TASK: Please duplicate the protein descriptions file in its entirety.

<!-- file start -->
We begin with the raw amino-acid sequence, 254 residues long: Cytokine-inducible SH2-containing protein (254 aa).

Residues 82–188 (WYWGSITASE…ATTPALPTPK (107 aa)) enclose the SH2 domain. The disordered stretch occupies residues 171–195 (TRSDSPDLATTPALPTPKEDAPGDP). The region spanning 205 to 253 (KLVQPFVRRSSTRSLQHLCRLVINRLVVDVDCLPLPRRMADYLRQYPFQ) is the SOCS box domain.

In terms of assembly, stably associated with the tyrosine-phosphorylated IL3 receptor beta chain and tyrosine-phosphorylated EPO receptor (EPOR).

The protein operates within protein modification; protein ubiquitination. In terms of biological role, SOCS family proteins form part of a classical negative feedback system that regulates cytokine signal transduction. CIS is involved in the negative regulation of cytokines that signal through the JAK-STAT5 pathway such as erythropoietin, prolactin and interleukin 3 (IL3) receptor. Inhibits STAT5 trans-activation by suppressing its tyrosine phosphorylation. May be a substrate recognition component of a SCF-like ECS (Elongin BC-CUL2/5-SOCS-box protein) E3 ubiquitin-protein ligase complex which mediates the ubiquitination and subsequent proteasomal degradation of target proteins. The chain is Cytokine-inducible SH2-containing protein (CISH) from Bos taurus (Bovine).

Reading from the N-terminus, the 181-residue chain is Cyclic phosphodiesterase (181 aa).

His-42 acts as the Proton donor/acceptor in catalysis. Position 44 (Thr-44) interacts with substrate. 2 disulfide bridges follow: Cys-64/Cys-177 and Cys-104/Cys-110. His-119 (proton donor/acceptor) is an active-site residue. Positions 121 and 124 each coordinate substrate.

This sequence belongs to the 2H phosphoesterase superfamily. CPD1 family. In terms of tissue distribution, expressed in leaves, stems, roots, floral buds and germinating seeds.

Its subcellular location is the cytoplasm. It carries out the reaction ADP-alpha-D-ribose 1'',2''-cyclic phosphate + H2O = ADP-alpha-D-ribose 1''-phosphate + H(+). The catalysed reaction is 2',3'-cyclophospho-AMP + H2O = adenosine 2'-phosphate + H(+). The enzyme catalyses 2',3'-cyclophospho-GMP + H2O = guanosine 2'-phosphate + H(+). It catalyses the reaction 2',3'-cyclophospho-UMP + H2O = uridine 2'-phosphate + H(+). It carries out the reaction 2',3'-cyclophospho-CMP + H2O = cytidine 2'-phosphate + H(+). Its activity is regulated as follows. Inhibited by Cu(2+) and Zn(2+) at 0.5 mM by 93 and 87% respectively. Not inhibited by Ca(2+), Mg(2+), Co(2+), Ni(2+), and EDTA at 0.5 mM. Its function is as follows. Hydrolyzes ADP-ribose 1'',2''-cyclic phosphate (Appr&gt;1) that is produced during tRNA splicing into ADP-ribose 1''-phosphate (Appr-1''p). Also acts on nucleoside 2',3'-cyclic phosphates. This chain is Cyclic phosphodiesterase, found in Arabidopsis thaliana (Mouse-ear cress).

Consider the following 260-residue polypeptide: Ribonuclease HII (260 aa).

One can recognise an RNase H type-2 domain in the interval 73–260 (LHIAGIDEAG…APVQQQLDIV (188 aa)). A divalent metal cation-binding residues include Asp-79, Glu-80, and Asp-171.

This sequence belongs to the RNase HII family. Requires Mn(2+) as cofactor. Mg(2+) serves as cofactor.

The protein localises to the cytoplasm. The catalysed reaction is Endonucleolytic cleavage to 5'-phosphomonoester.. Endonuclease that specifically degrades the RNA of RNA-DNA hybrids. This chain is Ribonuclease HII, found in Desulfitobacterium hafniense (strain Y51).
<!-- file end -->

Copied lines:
We begin with the raw amino-acid sequence, 254 residues long: Cytokine-inducible SH2-containing protein (254 aa).

Residues 82–188 (WYWGSITASE…ATTPALPTPK (107 aa)) enclose the SH2 domain. The disordered stretch occupies residues 171–195 (TRSDSPDLATTPALPTPKEDAPGDP). The region spanning 205 to 253 (KLVQPFVRRSSTRSLQHLCRLVINRLVVDVDCLPLPRRMADYLRQYPFQ) is the SOCS box domain.

In terms of assembly, stably associated with the tyrosine-phosphorylated IL3 receptor beta chain and tyrosine-phosphorylated EPO receptor (EPOR).

The protein operates within protein modification; protein ubiquitination. In terms of biological role, SOCS family proteins form part of a classical negative feedback system that regulates cytokine signal transduction. CIS is involved in the negative regulation of cytokines that signal through the JAK-STAT5 pathway such as erythropoietin, prolactin and interleukin 3 (IL3) receptor. Inhibits STAT5 trans-activation by suppressing its tyrosine phosphorylation. May be a substrate recognition component of a SCF-like ECS (Elongin BC-CUL2/5-SOCS-box protein) E3 ubiquitin-protein ligase complex which mediates the ubiquitination and subsequent proteasomal degradation of target proteins. The chain is Cytokine-inducible SH2-containing protein (CISH) from Bos taurus (Bovine).

Reading from the N-terminus, the 181-residue chain is Cyclic phosphodiesterase (181 aa).

His-42 acts as the Proton donor/acceptor in catalysis. Position 44 (Thr-44) interacts with substrate. 2 disulfide bridges follow: Cys-64/Cys-177 and Cys-104/Cys-110. His-119 (proton donor/acceptor) is an active-site residue. Positions 121 and 124 each coordinate substrate.

This sequence belongs to the 2H phosphoesterase superfamily. CPD1 family. In terms of tissue distribution, expressed in leaves, stems, roots, floral buds and germinating seeds.

Its subcellular location is the cytoplasm. It carries out the reaction ADP-alpha-D-ribose 1'',2''-cyclic phosphate + H2O = ADP-alpha-D-ribose 1''-phosphate + H(+). The catalysed reaction is 2',3'-cyclophospho-AMP + H2O = adenosine 2'-phosphate + H(+). The enzyme catalyses 2',3'-cyclophospho-GMP + H2O = guanosine 2'-phosphate + H(+). It catalyses the reaction 2',3'-cyclophospho-UMP + H2O = uridine 2'-phosphate + H(+). It carries out the reaction 2',3'-cyclophospho-CMP + H2O = cytidine 2'-phosphate + H(+). Its activity is regulated as follows. Inhibited by Cu(2+) and Zn(2+) at 0.5 mM by 93 and 87% respectively. Not inhibited by Ca(2+), Mg(2+), Co(2+), Ni(2+), and EDTA at 0.5 mM. Its function is as follows. Hydrolyzes ADP-ribose 1'',2''-cyclic phosphate (Appr&gt;1) that is produced during tRNA splicing into ADP-ribose 1''-phosphate (Appr-1''p). Also acts on nucleoside 2',3'-cyclic phosphates. This chain is Cyclic phosphodiesterase, found in Arabidopsis thaliana (Mouse-ear cress).

Consider the following 260-residue polypeptide: Ribonuclease HII (260 aa).

One can recognise an RNase H type-2 domain in the interval 73–260 (LHIAGIDEAG…APVQQQLDIV (188 aa)). A divalent metal cation-binding residues include Asp-79, Glu-80, and Asp-171.

This sequence belongs to the RNase HII family. Requires Mn(2+) as cofactor. Mg(2+) serves as cofactor.

The protein localises to the cytoplasm. The catalysed reaction is Endonucleolytic cleavage to 5'-phosphomonoester.. Endonuclease that specifically degrades the RNA of RNA-DNA hybrids. This chain is Ribonuclease HII, found in Desulfitobacterium hafniense (strain Y51).